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Scientists sunk a rare blue whale skeleton. Now they need money to bring it back up

There’s a set of massive whale bones resting on the bottom of the bay in Newport, Oregon. Scientists from Oregon State University put them there with a plan for a future display on shore. But they’re having trouble finding the money to retrieve the rare blue whale skeleton from beneath the waves.

"It’s a whale of a problem, but it's a great idea," said OSU Marine Mammal Institute Director Bruce Mate.

He and a team of volunteers salvaged the bones from a nearly 80-foot-long blue whale that washed ashore dead near Gold Beach. The team bundled the bones in fishing nets and dropped them on the bottom of Yaquina Bay for crabs and other scavengers to pick clean. That was just over two years ago.

"Basically, we're ready to bring it up and start putting it together," said Mate.

But before the team can do that, Mate said they need to secure the funds to prepare and reassemble the skelton. One of the complicated remaining steps is to chemically extract the stinky, residual oil in the whale bones.

Blue whales swim offshore of the Pacific Northwest every summer, but are rarely seen from land. Mate said the carcass that washed ashore in Oregon in late 2015 was an extremely rare event.

"As near as I can tell, this is the first blue whale on the Oregon Coast since the Lewis and Clark Expedition reached the coast and found Native Americans taking flesh off of a blue whale," Mate said.

Mate first put out a call for $125,000 in donations in late January. He got some offers of volunteer help, but not the needed money. So the call goes out again now with a little more urgency.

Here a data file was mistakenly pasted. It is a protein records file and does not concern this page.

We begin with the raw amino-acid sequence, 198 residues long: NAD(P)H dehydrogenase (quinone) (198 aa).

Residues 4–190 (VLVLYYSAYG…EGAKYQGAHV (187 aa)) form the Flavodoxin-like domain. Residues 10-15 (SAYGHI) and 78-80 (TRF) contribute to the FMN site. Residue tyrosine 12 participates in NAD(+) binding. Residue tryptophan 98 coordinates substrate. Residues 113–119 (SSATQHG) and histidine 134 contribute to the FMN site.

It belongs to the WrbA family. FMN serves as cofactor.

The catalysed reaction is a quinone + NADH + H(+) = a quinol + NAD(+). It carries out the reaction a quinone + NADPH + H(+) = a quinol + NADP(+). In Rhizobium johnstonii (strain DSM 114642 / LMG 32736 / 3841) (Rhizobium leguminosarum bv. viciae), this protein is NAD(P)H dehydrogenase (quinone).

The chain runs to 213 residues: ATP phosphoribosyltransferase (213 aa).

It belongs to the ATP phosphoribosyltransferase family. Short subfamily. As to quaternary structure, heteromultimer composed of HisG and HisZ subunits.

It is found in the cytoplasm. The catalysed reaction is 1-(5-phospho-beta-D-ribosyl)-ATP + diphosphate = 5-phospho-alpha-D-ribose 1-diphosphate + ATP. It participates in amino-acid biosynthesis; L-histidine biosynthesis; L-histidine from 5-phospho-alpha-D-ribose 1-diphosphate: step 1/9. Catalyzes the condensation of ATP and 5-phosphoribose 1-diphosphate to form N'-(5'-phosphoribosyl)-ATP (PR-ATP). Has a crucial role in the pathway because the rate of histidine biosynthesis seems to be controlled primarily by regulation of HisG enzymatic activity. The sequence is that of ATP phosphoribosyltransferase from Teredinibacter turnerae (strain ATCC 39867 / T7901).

Credit Tom Banse / NW News Network
NW News Network
OSU Marine Mammal Institute Director Bruce Mate posed Thursday beside a sculptural installation mimicking whale bones in Newport's Don Davis Park.

Oregon State University has reserved a spot for the whale skeleton in front of its new Marine Studies Building at the Hatfield Marine Science Center in Newport. That building is currently under construction. The opening date is about one-and-a-half years away.

Mate said he does not want to retrieve the bones from the bottom of the bay until he knows his team has the funds to carry the project all the way through.

"We feel pretty confident we can get the job done in six to nine months," Mate said. "We want to get it done before the opening of the building."

A major cost driver for the project is the expense of retaining a crane and barge for the retrieval of the bone bundles from an undisclosed location in the bay. Then there are the costs of the hazardous chemicals and facility needed to leach the oil from the skeleton before it is assembled.

In an interview Thursday, Mate raised the possibility of raising money by selling naming rights to the monumental display.

"You could park a Volkswagen in the shade under the fluke of a blue whale," he marveled. "I mean, it's very, very impressive."

The OSU Foundation set up a "Blue Whale Articulation Fund" for donations. No state or federal funding could be located for this endeavor, according to Mate.

Now semi-retired, Tom Banse covered national news, business, science, public policy, Olympic sports and human interest stories from across the Northwest. He reported from well known and out–of–the–way places in the region where important, amusing, touching, or outrageous events unfolded. Tom's stories can be found online and were heard on-air during "Morning Edition" and "All Things Considered" on NPR stations in Washington, Oregon, and Idaho.